Look, I know it’s far too warm outside to be chicken and dumplings weather. However, we all do have more time at home than usual, and groceries are a little harder to come by than usual … which means we are definitely in the midst of a chicken and dumplings season.
Plus, we could all use a little extra comfort right about now, couldn’t we? And nothing says comfort better than chicken and dumplings.
I’ve tried probably half a dozen recipes for chicken and dumplings. I started off using drop dumplings made from the recipe on the back of the Bisquik box; then, realizing I almost never have Bisquik on hand, I tried several rolled-out scratch dumplings. The first batch was tough, and the second was gummy. I returned to drop dumplings, but the versions I tried also required thickening the chicken stew in a separate, extra step.
No. Just, no. What is this strange madness? Did they have a Yankee create these recipes? The stew for chicken and dumplings is supposed to thicken itself. No “cream of” soup or separate step required.
Enter: this version. I tried combining a biscuit recipe that I found in an America’s Test Kitchen cookbook with my usual chicken and dumplings method, and it was just easy enough that I think I could pull it off even on a regular weeknight.
Plus, it made use of a chicken carcass, enabling my family of five to get our protein from a single roasted chicken for two meals, plus leftovers. That’s the kind of meal I need when going to the grocery store is a twice-a-month adventure.
The first night, I rubbed the chicken down with a garlic butter seasoning blend and put it in the air fryer at 350, breast side down, for about an hour. I flipped it over and continued to air fry for about 15 more minutes to brown the breast.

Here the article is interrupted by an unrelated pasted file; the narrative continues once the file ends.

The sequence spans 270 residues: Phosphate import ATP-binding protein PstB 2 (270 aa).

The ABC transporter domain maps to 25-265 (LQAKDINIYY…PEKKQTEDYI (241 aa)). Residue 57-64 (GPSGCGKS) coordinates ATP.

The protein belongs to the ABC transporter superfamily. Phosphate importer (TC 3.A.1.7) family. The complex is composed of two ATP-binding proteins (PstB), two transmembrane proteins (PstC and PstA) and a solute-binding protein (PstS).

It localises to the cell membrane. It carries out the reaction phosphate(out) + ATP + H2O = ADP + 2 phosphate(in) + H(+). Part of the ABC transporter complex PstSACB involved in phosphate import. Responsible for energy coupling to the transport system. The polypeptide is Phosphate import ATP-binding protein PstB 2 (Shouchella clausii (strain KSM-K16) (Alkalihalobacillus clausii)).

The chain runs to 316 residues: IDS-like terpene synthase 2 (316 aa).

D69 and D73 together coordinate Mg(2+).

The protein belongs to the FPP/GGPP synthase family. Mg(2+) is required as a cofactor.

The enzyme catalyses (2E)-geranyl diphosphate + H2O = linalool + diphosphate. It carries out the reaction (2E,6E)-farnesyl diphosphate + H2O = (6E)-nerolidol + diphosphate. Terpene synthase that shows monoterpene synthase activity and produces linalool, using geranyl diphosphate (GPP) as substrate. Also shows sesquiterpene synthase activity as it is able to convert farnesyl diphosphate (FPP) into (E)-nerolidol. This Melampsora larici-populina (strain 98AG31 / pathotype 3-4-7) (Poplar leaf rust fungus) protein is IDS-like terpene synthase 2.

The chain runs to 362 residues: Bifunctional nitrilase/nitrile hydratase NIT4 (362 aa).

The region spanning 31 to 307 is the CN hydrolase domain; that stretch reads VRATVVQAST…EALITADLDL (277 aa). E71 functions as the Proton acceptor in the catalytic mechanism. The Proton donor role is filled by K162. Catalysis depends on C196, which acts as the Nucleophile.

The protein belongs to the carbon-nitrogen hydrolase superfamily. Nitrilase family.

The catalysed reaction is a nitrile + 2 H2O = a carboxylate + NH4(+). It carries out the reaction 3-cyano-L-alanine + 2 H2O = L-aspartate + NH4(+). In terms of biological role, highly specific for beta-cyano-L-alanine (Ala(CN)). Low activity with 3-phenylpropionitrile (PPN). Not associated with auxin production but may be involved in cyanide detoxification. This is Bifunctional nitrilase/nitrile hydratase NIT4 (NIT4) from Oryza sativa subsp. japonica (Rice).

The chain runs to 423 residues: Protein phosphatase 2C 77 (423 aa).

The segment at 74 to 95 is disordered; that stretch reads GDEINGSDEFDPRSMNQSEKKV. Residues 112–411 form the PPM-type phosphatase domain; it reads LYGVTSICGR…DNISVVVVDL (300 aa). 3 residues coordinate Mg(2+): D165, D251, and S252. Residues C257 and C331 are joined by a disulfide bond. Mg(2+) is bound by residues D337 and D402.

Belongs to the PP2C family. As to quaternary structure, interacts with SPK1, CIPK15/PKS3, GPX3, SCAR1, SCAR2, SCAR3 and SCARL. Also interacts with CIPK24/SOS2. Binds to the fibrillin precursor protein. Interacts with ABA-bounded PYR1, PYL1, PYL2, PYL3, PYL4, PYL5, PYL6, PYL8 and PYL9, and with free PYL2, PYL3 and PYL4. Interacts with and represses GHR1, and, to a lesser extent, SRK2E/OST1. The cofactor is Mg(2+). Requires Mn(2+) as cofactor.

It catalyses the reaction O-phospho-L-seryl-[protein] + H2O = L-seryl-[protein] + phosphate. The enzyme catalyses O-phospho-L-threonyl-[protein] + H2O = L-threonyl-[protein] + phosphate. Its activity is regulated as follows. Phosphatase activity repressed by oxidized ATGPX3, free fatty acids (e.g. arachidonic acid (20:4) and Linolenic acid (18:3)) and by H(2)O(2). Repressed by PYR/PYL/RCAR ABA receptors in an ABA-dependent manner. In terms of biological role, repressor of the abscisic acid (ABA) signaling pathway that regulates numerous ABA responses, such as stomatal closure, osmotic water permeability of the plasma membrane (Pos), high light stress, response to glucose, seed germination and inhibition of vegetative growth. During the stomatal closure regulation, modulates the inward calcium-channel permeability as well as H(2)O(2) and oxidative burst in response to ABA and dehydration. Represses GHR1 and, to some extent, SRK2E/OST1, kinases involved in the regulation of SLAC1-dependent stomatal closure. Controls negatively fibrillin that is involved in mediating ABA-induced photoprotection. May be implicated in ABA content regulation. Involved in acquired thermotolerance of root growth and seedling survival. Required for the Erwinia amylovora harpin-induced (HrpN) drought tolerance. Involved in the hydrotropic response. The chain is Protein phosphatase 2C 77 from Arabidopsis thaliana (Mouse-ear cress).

We ate it with sauteed zucchini, rolls, roasted potatoes, and dessert the first night. (That’s important: if you want to have leftover chicken meat, you must serve plenty of sides with the chicken on the first night.)
After dinner, I stripped the bones clean. I put the leftover meat in one ziptop bag and the carcass in another.
The next day, I popped the carcass into my slow cooker and covered it with water. I added a couple cloves of garlic and a tablespoon of bullion and cooked the whole shebang for about four hours on high. When it was done, I poured the broth through a colander and into a large cooking pot. I tossed the solids and kept the broth to make into this recipe.
I realize that sounds like a lot of steps. It is a lot of steps, but the steps are also really quick. Most of the work is hands-off. And let’s face it: you’ll be home anyway.
I hope you try this recipe and enjoy it. Stay safe, friends.
Amelia Plair is a mom and high school teacher in Starkville. Email reaches her at email@example.com.
CHICKEN AND DUMPLINGS
3 cups chicken broth (made from chicken carcass, garlic, water, and chicken bouillon)
About 2 cups cooked, diced chicken
2 cups self-rising flour
1 cup heavy whipping cream
■ Pour chicken broth into saucepan and bring to a boil. Add cooked chicken and turn heat down to simmer (just bubbling on the edges, not a rolling boil). Taste broth and add salt and pepper as needed. In the meantime, place flour and whipping cream into a mixing bowl. Mix with a large spoon just until the dough comes together; if it appears too dry or shaggy, add more cream, about a tablespoon at a time. (If you really like dumplings, you can easily increase this recipe. Just maintain the proportion of two parts flour to one part cream.)
■ When chicken broth is bubbling, use a teaspoon or small cookie scoop to drop dumplings over the top of the stew. Do not stir. Cover the pot. (This is an important step. If you do not have a lid, use a plate or cookie sheet. The pot must be covered for the dumplings to cook properly.) Simmer, covered, for 15 minutes. Do not peek. When you lift the lid, some of the dumplings will have fallen apart to thicken the chicken broth. Serve immediately.
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